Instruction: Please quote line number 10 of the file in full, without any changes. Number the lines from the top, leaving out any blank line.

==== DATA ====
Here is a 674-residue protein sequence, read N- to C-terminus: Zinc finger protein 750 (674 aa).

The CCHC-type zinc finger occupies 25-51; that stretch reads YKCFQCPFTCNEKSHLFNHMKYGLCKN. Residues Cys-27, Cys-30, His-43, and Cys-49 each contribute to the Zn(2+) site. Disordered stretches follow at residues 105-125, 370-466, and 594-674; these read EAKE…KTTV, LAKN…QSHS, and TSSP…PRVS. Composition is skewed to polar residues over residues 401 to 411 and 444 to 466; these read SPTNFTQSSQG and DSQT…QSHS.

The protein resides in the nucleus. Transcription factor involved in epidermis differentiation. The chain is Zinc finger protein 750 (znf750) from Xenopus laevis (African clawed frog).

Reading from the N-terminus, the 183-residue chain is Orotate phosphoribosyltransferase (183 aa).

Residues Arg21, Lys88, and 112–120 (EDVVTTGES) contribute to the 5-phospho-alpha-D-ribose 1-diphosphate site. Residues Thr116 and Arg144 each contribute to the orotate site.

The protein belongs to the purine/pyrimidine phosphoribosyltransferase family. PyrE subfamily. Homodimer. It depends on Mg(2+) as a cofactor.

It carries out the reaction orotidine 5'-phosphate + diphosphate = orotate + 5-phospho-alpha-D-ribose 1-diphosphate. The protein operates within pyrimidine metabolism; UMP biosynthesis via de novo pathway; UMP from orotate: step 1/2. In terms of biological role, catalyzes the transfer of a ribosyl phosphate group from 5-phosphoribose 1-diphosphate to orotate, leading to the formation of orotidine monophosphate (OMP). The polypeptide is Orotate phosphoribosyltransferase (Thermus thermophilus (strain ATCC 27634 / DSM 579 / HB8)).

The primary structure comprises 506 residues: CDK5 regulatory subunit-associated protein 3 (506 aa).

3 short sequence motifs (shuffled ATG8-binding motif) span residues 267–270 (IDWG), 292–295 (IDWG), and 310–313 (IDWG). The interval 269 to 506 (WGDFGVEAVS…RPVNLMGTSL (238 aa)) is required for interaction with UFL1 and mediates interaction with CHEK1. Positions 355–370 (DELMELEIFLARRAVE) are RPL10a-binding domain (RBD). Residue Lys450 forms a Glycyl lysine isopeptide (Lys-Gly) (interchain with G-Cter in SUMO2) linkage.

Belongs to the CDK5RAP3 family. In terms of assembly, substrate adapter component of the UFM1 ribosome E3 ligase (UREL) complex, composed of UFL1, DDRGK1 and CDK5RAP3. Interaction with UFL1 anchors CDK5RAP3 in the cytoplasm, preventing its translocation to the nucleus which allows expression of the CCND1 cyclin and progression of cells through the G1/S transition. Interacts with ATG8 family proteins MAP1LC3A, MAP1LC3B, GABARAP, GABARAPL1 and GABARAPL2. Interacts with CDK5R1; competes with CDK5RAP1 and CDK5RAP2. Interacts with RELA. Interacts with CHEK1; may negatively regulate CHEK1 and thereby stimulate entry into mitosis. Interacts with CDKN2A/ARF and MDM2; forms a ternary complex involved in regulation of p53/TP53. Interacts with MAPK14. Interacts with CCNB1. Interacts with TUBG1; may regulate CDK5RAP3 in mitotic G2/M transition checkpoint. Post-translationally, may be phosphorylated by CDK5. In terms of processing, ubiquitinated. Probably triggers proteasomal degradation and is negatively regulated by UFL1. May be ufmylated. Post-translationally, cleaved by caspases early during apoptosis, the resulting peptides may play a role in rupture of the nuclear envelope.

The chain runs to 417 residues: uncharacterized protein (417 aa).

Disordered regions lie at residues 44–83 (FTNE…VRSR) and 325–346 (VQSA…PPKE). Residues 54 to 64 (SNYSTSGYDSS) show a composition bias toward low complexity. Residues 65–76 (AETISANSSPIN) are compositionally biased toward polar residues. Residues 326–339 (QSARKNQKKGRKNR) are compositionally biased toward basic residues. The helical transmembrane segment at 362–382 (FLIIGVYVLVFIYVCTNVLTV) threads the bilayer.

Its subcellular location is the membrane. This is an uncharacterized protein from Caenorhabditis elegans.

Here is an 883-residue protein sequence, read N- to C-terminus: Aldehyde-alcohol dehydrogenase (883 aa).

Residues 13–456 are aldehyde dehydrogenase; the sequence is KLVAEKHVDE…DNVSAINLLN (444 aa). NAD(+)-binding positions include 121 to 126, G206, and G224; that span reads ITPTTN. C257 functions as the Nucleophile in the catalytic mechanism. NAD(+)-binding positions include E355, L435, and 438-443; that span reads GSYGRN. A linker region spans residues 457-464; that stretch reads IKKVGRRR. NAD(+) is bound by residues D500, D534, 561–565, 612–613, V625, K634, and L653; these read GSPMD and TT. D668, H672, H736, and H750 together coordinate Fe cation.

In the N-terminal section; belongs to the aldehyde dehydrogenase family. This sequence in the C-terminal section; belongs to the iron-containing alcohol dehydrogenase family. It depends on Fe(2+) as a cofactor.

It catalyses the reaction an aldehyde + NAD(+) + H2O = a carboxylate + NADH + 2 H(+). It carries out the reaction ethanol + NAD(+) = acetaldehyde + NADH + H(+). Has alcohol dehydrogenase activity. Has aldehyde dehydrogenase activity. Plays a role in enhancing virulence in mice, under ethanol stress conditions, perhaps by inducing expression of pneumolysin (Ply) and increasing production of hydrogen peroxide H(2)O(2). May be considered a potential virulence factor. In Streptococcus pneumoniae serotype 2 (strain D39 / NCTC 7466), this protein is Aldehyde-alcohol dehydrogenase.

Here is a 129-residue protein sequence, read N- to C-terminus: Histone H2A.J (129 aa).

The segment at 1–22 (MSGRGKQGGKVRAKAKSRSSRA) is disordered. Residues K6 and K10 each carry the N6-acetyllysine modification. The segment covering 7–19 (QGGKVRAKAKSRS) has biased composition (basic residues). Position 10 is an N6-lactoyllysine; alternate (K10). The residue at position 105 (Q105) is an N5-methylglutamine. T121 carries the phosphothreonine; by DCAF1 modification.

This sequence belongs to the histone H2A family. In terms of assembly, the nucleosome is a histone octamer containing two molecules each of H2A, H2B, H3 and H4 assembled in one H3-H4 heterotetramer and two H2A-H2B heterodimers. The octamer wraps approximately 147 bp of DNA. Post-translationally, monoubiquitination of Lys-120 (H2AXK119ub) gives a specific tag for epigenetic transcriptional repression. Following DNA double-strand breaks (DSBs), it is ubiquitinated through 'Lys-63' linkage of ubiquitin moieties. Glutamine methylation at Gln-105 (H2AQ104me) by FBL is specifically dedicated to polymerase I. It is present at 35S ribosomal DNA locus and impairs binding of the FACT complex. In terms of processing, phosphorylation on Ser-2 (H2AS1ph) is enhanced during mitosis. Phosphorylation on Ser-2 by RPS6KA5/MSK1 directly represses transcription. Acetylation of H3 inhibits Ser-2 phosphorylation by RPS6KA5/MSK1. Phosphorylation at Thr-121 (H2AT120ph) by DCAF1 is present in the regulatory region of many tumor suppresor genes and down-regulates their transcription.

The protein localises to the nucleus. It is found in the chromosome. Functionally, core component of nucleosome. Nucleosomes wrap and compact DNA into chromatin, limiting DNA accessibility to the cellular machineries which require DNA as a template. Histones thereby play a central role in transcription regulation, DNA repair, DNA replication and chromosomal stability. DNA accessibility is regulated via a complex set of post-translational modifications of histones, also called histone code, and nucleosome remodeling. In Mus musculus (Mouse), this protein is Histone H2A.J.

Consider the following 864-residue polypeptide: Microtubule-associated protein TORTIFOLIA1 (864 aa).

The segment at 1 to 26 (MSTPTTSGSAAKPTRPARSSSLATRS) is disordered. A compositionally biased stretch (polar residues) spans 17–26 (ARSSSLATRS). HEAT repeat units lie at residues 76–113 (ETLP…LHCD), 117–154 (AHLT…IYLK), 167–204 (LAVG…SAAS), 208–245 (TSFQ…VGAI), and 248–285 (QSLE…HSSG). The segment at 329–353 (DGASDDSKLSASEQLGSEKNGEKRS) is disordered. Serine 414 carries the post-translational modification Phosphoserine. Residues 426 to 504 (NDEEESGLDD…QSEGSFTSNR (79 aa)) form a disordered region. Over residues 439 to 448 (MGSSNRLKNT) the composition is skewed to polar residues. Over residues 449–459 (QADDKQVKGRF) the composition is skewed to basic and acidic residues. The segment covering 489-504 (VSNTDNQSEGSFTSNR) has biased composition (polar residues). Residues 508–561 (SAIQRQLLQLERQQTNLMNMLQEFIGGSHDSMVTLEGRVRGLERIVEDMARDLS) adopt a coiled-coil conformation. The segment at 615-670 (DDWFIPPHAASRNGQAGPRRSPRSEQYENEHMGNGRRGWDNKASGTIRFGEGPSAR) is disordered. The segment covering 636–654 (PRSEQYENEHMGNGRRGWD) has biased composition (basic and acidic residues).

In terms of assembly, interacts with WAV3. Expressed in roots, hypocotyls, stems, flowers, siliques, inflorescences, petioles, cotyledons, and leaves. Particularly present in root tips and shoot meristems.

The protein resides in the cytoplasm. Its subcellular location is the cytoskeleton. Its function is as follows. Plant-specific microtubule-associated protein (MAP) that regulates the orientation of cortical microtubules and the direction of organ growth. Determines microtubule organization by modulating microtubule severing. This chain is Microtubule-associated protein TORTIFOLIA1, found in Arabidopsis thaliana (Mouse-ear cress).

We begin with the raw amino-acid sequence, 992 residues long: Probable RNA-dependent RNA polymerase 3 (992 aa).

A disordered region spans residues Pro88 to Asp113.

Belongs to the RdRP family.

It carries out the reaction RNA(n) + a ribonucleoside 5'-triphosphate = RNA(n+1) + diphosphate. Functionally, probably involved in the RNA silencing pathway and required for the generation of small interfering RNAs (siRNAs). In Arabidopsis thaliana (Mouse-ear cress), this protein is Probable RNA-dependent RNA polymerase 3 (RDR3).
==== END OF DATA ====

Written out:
Belongs to the CDK5RAP3 family. In terms of assembly, substrate adapter component of the UFM1 ribosome E3 ligase (UREL) complex, composed of UFL1, DDRGK1 and CDK5RAP3. Interaction with UFL1 anchors CDK5RAP3 in the cytoplasm, preventing its translocation to the nucleus which allows expression of the CCND1 cyclin and progression of cells through the G1/S transition. Interacts with ATG8 family proteins MAP1LC3A, MAP1LC3B, GABARAP, GABARAPL1 and GABARAPL2. Interacts with CDK5R1; competes with CDK5RAP1 and CDK5RAP2. Interacts with RELA. Interacts with CHEK1; may negatively regulate CHEK1 and thereby stimulate entry into mitosis. Interacts with CDKN2A/ARF and MDM2; forms a ternary complex involved in regulation of p53/TP53. Interacts with MAPK14. Interacts with CCNB1. Interacts with TUBG1; may regulate CDK5RAP3 in mitotic G2/M transition checkpoint. Post-translationally, may be phosphorylated by CDK5. In terms of processing, ubiquitinated. Probably triggers proteasomal degradation and is negatively regulated by UFL1. May be ufmylated. Post-translationally, cleaved by caspases early during apoptosis, the resulting peptides may play a role in rupture of the nuclear envelope.